“Sourcing is extremely important. We try to support local fishermen and farmers when the seasons provide here in South Florida, but we absolutely fly in a lot of specialty ingredients for many of the creative dishes from Japan and other countries around the world.”
How important do you think it is for a chef to stay up-to-date on today’s food trends?
“I don’t feel that I follow food trends, we try to do our own thing. I’m a firm believer in: ‘if you make good food they will come’.”
What was your first job in a kitchen?
“After dishwashing I became a prep cook, the first job they gave me was a hundred pounds of red onions and a slicing machine. We all laughed at me as the onions made me cry non-stop for an hour. I must have liked it though ’cause I’m still here!”
Did you have a mentor or an inspiration when starting in this industry or along the way?
“Bob Brassard was the instructor in High School at Broadmoor where I got the fine dining itch. He saw something in me and thank God because I have a career and wife now because of what he saw.”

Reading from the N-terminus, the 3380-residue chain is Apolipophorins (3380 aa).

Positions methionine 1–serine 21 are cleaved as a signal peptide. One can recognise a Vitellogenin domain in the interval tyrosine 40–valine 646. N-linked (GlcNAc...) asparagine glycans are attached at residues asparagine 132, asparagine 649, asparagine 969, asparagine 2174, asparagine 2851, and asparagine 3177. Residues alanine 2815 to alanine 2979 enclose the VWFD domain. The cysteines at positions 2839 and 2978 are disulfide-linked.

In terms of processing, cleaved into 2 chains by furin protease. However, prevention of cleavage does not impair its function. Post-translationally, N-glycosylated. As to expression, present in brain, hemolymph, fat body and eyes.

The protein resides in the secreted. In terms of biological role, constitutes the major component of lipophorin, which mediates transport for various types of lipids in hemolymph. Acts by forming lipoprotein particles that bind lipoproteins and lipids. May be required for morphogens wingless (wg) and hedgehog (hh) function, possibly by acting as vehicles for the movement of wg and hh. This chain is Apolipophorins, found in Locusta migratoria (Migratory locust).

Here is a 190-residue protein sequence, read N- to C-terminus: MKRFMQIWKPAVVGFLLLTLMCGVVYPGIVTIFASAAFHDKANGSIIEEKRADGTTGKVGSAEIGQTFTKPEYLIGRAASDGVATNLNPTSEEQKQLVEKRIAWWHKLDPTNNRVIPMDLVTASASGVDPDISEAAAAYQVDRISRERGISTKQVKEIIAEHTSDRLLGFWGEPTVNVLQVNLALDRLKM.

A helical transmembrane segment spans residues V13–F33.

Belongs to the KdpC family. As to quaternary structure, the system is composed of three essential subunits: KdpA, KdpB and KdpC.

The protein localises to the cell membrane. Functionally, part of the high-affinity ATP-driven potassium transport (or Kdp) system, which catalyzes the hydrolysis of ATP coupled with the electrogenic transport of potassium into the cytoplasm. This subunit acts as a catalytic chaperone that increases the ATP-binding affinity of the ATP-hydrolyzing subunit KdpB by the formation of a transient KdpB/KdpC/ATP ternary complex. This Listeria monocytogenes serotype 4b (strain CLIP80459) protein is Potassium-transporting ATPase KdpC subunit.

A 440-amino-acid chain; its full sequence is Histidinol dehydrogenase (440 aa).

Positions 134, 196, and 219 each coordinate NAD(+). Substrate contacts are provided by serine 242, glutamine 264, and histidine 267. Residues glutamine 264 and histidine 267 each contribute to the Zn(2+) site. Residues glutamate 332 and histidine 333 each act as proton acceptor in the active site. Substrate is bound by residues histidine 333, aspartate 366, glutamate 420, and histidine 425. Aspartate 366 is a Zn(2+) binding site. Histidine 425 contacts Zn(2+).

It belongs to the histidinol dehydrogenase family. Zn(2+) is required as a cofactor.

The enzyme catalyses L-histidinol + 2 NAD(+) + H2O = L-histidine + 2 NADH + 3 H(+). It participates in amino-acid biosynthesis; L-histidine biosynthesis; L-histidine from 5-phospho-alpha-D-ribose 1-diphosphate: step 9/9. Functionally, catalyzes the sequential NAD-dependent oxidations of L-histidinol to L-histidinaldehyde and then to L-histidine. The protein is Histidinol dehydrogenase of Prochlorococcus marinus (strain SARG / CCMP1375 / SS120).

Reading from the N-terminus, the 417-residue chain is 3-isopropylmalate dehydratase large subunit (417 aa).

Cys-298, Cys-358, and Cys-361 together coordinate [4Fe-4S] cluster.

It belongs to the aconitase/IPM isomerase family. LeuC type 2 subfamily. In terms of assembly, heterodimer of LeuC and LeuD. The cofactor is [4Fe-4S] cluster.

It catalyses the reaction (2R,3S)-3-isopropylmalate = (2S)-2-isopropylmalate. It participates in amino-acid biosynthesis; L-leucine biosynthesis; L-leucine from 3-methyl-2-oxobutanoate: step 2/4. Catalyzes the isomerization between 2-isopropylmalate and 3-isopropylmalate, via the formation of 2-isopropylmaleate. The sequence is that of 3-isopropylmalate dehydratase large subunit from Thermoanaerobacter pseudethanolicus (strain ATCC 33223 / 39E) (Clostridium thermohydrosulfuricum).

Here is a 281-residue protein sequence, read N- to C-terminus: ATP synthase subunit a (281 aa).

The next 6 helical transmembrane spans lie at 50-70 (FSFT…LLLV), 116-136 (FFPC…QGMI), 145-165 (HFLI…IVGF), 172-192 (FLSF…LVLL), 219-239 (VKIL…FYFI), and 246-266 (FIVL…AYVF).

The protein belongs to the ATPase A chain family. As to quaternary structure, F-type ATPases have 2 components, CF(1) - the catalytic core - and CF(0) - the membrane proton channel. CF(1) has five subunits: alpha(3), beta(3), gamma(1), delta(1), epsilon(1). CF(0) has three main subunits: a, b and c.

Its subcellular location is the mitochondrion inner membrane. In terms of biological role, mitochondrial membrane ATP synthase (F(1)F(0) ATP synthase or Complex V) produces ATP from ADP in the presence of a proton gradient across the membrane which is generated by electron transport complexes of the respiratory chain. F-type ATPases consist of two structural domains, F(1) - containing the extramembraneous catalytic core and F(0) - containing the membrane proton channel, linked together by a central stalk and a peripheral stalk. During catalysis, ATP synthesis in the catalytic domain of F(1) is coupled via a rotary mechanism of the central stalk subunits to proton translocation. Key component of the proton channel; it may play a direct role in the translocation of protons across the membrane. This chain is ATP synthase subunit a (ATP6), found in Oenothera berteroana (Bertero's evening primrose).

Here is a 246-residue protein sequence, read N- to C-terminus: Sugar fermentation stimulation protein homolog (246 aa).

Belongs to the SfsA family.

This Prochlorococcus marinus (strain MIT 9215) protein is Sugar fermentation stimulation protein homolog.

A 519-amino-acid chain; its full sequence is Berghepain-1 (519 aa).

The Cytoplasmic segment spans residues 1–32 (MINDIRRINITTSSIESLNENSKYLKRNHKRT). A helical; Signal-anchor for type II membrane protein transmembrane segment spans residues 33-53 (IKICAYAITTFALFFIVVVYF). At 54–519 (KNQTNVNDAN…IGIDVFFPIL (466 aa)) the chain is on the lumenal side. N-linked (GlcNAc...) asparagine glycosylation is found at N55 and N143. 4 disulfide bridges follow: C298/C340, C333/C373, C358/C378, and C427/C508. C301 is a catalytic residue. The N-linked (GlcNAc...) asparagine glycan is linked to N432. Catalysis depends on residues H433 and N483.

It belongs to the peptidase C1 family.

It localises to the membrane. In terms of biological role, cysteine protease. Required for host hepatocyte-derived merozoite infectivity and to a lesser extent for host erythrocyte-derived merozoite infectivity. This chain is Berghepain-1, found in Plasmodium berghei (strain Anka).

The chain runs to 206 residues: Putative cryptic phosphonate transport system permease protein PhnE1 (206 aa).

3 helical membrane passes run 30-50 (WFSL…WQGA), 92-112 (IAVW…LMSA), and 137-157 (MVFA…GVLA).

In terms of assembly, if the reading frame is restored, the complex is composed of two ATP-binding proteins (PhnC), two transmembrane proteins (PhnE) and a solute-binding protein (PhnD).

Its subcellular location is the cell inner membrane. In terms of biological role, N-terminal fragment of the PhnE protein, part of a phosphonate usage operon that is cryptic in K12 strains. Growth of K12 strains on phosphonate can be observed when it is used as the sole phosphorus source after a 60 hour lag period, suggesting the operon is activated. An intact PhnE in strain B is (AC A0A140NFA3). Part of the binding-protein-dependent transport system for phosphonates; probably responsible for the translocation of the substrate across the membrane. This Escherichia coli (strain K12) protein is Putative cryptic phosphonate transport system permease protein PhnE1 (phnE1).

What part of your personality comes through most in your work?
“My playfulness. I take things very seriously but there is always something fun happening.”
What has been your favorite dish you’ve ever made?
“The Uni Fondue at Kaido. I was able to work with Nate from Felt & Fat in Philadelphia on a custom plate that looks like a sea urchin and is served to be shared with vintage Japanese fondue forks that you use to dip rock shrimp, bay scallops, baby squid, steam buns, marble potatoes, Togarashi, and scallions. Each person can enjoy the combinations that they like.”
Death row meal?
“Steak, Béarnaise, Mashed Potatoes, Caesar Salad, Shrimp Cocktail, Chocolate-Banana Dessert.”
What do you consider your biggest asset as a chef?
“My team and the people I work with are without a doubt my biggest asset.”
What advice would you give a starting chef?
“It’s a long road but it’s very fulfilling, push push.”
You’re very young and very accomplished, any big goals left?
“SOOO MANY!! To have kids with my wife first, from there I want to do a BBQ restaurant that pays homage to my hometown Kansas City, and then maybe a hotel one day.”
Visit Chef Kilgore’s newest hot spot Kaido (and AMA) when in Miami, and make sure to pop into his highly acclaimed Alter while you’re at it. In the meantime, head over to Instagram for more behind the scenes inspiration @altermiami and @kaidomiami.
KAIDO and AMA
151 NE 41st St., #217,
Miami, FL 33137
223 NW 23rd Street
Miami FL 33127
+1 305 573 5996